Propagating spider plants is super easy, and there are a few ways to do it. In this post, I will talk about the different methods, and then show you exactly how to root the babies step by step.
A reader on my Facebook page recently asked me to write a post about how to propagate spider plants.
Well, the good news is that spider plants are one of the easiest houseplants to propagate.
It’s so easy that soon you’ll have tons of new spider plant starts to share with your friends and family.
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How To Propagate Spider Plants
There are three main methods for propagating spider plants (Chlorophytum comosum, also called an “airplane plant”), and they are all really easy.
These methods are rooting spider plant babies (a single leaf won’t work), propagating by division, or starting them from seed.
In this post I will talk in detail about how to propagate spider plant babies, and also briefly touch on dividing them.
If you want to try seeds, then check out my post about how to collect and grow spider plant seeds.
What Are Spider Plant Babies?
Spider plant babies are the identical offspring of the mother plant. They’re also called offshoots, spiderettes, spiderlings, pups, runners, or plantlets.
They will appear at the bottom of long stems that shoot out from the mother. Once they’re mature enough, the offshoots can be used to make new airplane plants.
They only form on the flowers if they’re not pollinated. If the flowers are pollinated, then they will produce seeds instead of plantlets.
Related Post: Plant Propagation: A Detailed Guide For Beginners
When To Propagate Spider Plants
You can propagate your spider plants just about any time of the year. But it’s easiest and quickest to do it during the spring and summer months.
The best time to remove the babies is when they have their own roots underneath. If they aren’t mature enough, it may not work.
I recommend waiting until the babies have a few starter root formations of their own before taking your cuttings.
If the spider plant babies have no roots, or you only see tiny nubs, then it’s best to wait until they’re a bit more mature.
How To Cut Spider Plant Babies
Once you determine a plantlet is ready to be propagated, you can remove it from the mother by cutting it off.
Sometimes the babies will come off easily when you disturb them, and you don’t even have to cut them.
If you’re wondering where to cut spider plant babies from the mother, it really doesn’t matter. But I like to cut them as close to the top of the spiderlings as I can, just so there’s no ugly stem sticking out.
Be sure to use a sterile pair of precision clippers so you get a nice clean cut.
Once you remove the baby, you can prune the long stem back to the bottom of the next one up, or all the way to the main plant because nothing new will come from it.
How To Grow Spider Plant Babies
Growing spider plant babies is the most common method of propagation, and there are a few ways you can do it.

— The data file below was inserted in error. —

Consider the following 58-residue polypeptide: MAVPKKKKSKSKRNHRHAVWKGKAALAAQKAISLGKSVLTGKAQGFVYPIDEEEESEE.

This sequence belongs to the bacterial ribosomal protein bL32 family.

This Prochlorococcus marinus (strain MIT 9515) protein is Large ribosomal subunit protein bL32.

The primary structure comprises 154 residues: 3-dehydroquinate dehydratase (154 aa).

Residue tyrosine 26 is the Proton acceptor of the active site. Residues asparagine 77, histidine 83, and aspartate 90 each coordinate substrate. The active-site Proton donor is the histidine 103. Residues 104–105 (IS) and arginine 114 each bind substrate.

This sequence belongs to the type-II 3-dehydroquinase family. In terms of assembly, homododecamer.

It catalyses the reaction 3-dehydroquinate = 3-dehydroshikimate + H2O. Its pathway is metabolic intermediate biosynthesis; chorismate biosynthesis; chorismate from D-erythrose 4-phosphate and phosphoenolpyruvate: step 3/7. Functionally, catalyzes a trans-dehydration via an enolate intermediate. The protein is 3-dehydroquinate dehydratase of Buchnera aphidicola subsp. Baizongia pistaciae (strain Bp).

You can root them in soil while they’re still attached to the mother plant. Or you can cut them off and either root them in water, or propagate your spider plantlets in soil.
Related Post: The Best Plant Propagation Tools, Equipment & Supplies
1. Propagating Spider Plant In Water
The easiest way to propagate spider plants is by putting the babies in water until they get new roots.
The main disadvantages of rooting cuttings in water are that the spiderette could rot, and or it can go into shock when you plant it into soil.
The babies tend to be weaker when rooted in water, and it can take them a while to recover from transplant shock.
Here are a few tips for the best successfully rooting spider plants in water…
- If you have problems with airplane plant babies dying after potting them up, then you might want to try one of the other two methods for rooting them next time.
- Before you put them in water, cut or pinch off any leaves around the base of the plantlet or under the roots. Any foliage that is submerged under the water will rot.
- I like using a deep, clear vase to root my airplane plant spiderettes. Only fill it enough to cover the roots of the baby plant though.
- If the plantlet sits in water that’s too deep, it will rot. Using a tall skinny vase keeps the spiderling upright, and helps hold the foliage out of the water.
Related Post: Why Do Spider Plant Tips Turn Brown & How To Fix It
2. Spider Plant Propagation In Soil
You can also propagate your spider plant in soil, and this method will result in the strongest starts.
Baby plants rooted in this way have less risk of dying from transplant shock than those that are rooted in water. The only downfall is that it can take a little longer.
Below are a few tips for rooting spider plants in soil…
- Use a propagation chamber or tent the plantlet and soil with a plastic bag to keep the humidity level high, and help the spiderettes root faster.
- Place the container on top of a heat mat to keep the soil warm, which really helps to speed things up.
- Don’t use regular potting soil, it’s too heavy. Instead, use a light mix of vermiculite, peat moss (or coco coir) and perlite or pumice.